From our "Culinary Delights" file we've pulled this tale from Greg Tenhundfeld:

"Reading about getting a pig's head reminds me of the time many years ago I was cooking a pig at the camp in a 'Cajun microwave.'

"During the seasoning process, the head was cut off so the pig could fit into the cooker.

"My dad, Ralph, took the head, decorated it, then nailed it by the ears to the rafters under the camp.

"My mom, Loretta, made him take it down because of the 'little ones.' So he put it in a bag, and then the youngsters would have to ask to see it — which they all did.

"Then he made his hog head cheese."

Grandpa at play

Here's another "Playful Grandpa" story, this one from Pat Plaisance, of New Orleans:

"Brian Boudreaux's Monday mention of 'Da Wabbit' restaurant in Gretna brought back a memory for me.

"My siblings and cousins and I would spend a lot of time with our grandparents on the Westbank during the summer.

"When Grandma needed a break, she would turn us over to Grandpa with instructions to be back for dinner.

"He'd pile us into his old station wagon and head to Da Wabbit, which was always open.

"When we arrived, the parking lot would be packed, but there would be hardly anyone in the dining area — because everyone would be in the back room playing illegal card games.

"He'd settle us at our favorite table with our favorite waitress, slip us a deck of cards, order French fries, onion rings, and drinks for us, and disappear into the back to join a game.

"For a couple of hours we would eat and play our own card games. On the way home he would always warn us not to tell Grandma, who would always wonder why we would never eat much after these little jaunts."

Merry cooking, chere!

Our mention of memorable cookbooks brought this recollection from Roger Waggoner, of Lafayette:

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"A few years ago, while driving to my favorite fishing spot on the Mermentau River, I made a pit stop at Stelly's Grocery in Forked Island.

"They had copies of 'The Gator Queen Liz Cook Book' by Elizabeth Choate of 'Swamp People' fame.' Thinking that this was a must-have item, I bought a copy as a Christmas gift for my wife.

"Although she seemed mildly amused, we have as yet not tried the alligator fricassee, nutria patties, smothered squirrel, or any other of the culinary delights found therein."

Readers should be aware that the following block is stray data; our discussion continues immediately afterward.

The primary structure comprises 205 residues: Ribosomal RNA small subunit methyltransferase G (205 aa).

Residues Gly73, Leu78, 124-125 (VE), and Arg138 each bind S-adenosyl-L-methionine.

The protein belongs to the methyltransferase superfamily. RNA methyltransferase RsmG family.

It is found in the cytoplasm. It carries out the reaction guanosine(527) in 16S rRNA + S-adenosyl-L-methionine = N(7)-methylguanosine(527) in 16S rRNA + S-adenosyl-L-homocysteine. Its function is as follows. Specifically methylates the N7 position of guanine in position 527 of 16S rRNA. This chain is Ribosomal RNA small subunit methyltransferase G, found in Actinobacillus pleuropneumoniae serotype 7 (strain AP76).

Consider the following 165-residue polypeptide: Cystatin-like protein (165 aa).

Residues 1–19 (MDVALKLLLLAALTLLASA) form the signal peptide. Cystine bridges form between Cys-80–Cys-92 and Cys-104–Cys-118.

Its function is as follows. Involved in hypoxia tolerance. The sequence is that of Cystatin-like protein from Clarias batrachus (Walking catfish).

Well, it was probably a better Christmas gift than an animated singing fish…

Special People Dept.

Weber P. Mansur Sr., of Central, celebrates his 95th birthday Tuesday, Nov. 16. He retired from the Baton Rouge Fire Department as chief of the Fire Prevention Bureau.

To love a dog

Linda Dalferes, of Baton Rouge, tells this story of devotion:

"Years ago my son Craig adopted a little mixed breed dog, Annie, that had probably been abused in her previous life, because she was terrified of a broom or a mop.

"He got the dog for my young grandson, but it soon became apparent that she was devoted to him rather than my grandson.

"As the dog got older, she could no longer walk on the tile floors without slipping and sliding around. So Craig brought in an old carpet that he tore into strips and duct-taped throughout the house. Not a pretty sight, but anything for Annie.

"When Annie wanted to go outside more and more, he put a hole in the door for a doggie-door. Watching her go in and out over and over, he never could figure out whether she really felt that she needed to go out that often, or if she just had just forgotten that she had already been.

"I’m creeping up on 80, and I can relate to both the slipping and the forgetting."

Sign language

Speaking of our furry friends, Edwin Fleischmann, of Metairie, reports on this sign purportedly seen in a veterinarian’s clinic:

The handwritten sign gave customers this message: “We'll be back in 5 minutes…Sit…Stay…!"

Write Smiley at He can also be reached by mail at P.O. Box 588, Baton Rouge, LA 70821. Follow Smiley Anders on Twitter, @SmileyAndersAdv.